Ed tech author Audrey Watters wrote one heck of a MOOC synopsis for the movement’s 2012 history and future. The look back at 2012 hits a lot of the points this blog has attempted (in more words and with less skill), so it was the look forward that piqued me the most:
But as we see some of the unbundling start to occur, it feels as though there is a re-bundling of sorts. That is because, as Foucault would tell you, it is not simply a matter of “revolutionizing” the university and dismantling its “monopoly” on knowledge transfer and credentialing and then BOOM educational access and liberty and justice for all. Power is far more complex than that. As we unbundle assessment from the university, for example, it gets re-bundled with Pearson. As we unbundle the content from the campus classroom, it gets re-bundled with textbook publishers. With MOOCs, power might shift to the learner; it’s just as likely that power shifts to the venture capitalists.
This is a really important consideration, and I am going to take a few steps back in order to go forward.
I visited Washington D.C. last March as part of my doctoral studies; I was charged with meeting lawmakers, lobbyists, professionals and anyone with their hands in the sausage factory of public policy. I took a good number of meetings with congressional aides (both for congresspeople as well as committee aides), governmental department directors, and various advocates for causes falling under technology and/or education. At the end of the week, when my doctoral cohort met together to debrief our week, we were asked to summarize our trip in three words. Some of my cadre chose words of power, others of idealism, others cynical. I was pragmatic:
Everywhere I went, people were advocating opportunities for commerce and enterprise to assist government function. Party preference did not matter so much on this narrative — the most firebrand conservatives and the most Birkenstock liberals agreed that the likelihood of getting something done in Washington D.C. would be increased tenfold if you could merge a non-government entity (or even a quasi-government entity) with some aspect of the government. No one wanted to get too much into why PPP was the buzz of the town — I speculated the deficit, a generational warming to free enterprise, and even the impact of the Tea Party on the political landscape — but no one bit. Public private partnerships weren’t a good thing or a bad thing, they were the thing.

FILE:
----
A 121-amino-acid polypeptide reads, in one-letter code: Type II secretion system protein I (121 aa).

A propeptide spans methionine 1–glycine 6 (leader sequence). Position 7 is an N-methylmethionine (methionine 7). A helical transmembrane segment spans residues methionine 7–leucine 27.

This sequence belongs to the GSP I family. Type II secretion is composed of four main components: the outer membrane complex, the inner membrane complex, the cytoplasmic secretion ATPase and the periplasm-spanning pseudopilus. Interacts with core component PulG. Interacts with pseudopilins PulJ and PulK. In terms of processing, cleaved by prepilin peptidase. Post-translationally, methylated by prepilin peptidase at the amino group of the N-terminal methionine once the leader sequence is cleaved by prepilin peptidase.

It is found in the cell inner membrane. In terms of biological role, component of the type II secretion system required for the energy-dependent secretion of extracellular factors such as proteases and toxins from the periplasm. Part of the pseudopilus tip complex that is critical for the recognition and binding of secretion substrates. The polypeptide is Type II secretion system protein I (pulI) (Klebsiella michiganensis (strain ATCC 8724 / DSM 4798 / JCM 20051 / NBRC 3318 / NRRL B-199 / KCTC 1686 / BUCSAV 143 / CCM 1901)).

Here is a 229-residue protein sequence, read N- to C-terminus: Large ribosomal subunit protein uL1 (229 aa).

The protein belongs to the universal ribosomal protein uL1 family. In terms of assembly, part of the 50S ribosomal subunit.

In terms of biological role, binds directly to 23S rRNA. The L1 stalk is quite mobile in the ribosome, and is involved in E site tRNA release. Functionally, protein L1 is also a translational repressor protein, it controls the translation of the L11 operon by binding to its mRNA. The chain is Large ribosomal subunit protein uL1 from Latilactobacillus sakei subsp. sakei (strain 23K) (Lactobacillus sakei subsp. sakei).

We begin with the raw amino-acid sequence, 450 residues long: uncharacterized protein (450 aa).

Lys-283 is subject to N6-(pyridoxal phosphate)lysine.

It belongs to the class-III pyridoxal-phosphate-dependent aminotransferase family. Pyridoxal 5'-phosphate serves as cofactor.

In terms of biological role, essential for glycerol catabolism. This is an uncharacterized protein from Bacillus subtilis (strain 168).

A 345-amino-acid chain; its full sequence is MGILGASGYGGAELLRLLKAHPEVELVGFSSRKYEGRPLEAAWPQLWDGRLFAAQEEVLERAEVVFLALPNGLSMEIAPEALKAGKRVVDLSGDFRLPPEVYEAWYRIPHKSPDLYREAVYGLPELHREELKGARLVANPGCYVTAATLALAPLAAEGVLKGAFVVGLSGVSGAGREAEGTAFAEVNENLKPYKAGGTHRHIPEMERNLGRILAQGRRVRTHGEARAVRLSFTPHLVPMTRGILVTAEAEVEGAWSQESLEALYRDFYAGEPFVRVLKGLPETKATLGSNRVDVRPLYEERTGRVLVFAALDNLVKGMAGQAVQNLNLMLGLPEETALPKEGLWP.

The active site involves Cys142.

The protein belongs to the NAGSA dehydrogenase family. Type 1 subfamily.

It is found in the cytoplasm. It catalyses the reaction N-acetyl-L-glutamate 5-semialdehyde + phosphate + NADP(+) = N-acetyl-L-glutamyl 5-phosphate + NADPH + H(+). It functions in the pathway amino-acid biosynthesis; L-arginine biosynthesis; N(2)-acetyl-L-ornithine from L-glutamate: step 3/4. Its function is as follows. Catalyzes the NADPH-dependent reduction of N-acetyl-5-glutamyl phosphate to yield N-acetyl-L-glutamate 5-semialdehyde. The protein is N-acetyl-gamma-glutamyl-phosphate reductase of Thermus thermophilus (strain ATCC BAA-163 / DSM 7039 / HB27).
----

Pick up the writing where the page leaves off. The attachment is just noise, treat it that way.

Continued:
I realized later that trying to pinpoint the reason for public-private partnerships taking a key part in the American political narrative was a naive presumption. Public-private partnerships were not an idea that could be abstracted from policy, nor could one abstract the reason for their popularity. Things happen for a great multitude of reasons, some having more weight than others, and our society is shaped through economic, political, religious, cultural, aesthetic, scientific and popular codes of the time…and those substructures are shaped by one another. For a researcher interested in public-private partnerships, one cannot just say “They are what they are.” Rather, one must look at the influences that shaped this point in history, what this point is, and analyzing existing data of similar virtue to see what this point means for the future.
To call a MOOC a public-private partnership is, at its root, incongruent (#oped12). The big names in the MOOCsphere (Udacity, Harvard, Stanford, MIT) are private institutions…bringing venture capital and non-profit grants into the mix is an investment, not PPP. But education is a tenant of society…to pull from Sociology 101, it is as much a part of the superstructure as it is a part of the substructure. Education is accepted as a public good in our society, to the point that Education is one of 15 federal departments under the President. There are public universities affiliated with MOOCs, and private universities are not bereft of government funding. Education is a part of our society and our culture, and when forces of non-profit meet with forces of for-profit, we have a public-private partnership.
Now, what this means is the key…it’s what Watters alludes to, and what has .edu on its ear. Much of the MOOC hype and hysteria discusses the democratization of education, how education can be pulled from the arms of the institution and freed for the masses. But wasn’t that what the Internet did? What makes a MOOC different is the pretense of institution, the structure of course, and the promise of accreditation. And there is the pesky question of what the private arm gains out of the partnership…we know the public good is determined to push the noble pursuit of education for the masses, the democratization of higher education. That could be the end-game of the private side, but in the past it hasn’t been, so it’s tough to assume it will be today.